I wondered what constitutes literary language in the ChatGPT universe. Instead of college essays, I asked ChatGPT to write a paragraph about the perils of plagiarism. In ChatGPT’s first version, it wrote: “Plagiarism presents a grave threat not only to academic integrity but also to the development of critical thinking and originality among students.” In the second, “elevated” version, plagiarism is “a lurking specter” that “casts a formidable shadow over the realm of academia, threatening not only the sanctity of scholastic honesty but also the very essence of intellectual maturation.” If I were a teacher, the preposterous magniloquence would have been a red flag. But when I ran both drafts through several AI detectors, the boring first one was flagged by all of them. The flamboyant second draft was flagged by none. Compare the two drafts side by side for yourself.
Simple prompts bypass ChatGPT detectors. Red bars are AI detection before making the language loftier; gray bars are after.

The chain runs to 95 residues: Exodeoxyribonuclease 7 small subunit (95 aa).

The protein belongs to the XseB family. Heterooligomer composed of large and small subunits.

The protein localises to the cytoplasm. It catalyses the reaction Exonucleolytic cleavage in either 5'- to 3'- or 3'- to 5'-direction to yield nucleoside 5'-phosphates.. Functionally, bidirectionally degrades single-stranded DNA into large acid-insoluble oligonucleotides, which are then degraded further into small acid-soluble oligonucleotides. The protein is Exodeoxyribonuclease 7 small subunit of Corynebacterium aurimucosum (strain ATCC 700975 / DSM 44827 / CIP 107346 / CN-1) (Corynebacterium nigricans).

Meanwhile, these same GPT detectors incorrectly flagged essays written by real humans as AI generated more than half the time when the students were not native English speakers. The researchers collected a batch of 91 practice English TOEFL essays that Chinese students had voluntarily uploaded to a test-prep forum before ChatGPT was invented. (TOEFL is the acronym for the Test of English as a Foreign Language, which is taken by international students who are applying to U.S. universities.) After running the 91 essays through all seven ChatGPT detectors, 89 essays were identified by one or more detectors as possibly AI-generated. All seven detectors unanimously marked one out of five essays as AI authored. By contrast, the researchers found that GPT detectors accurately categorized a separate batch of 88 eighth grade essays, submitted by real American students.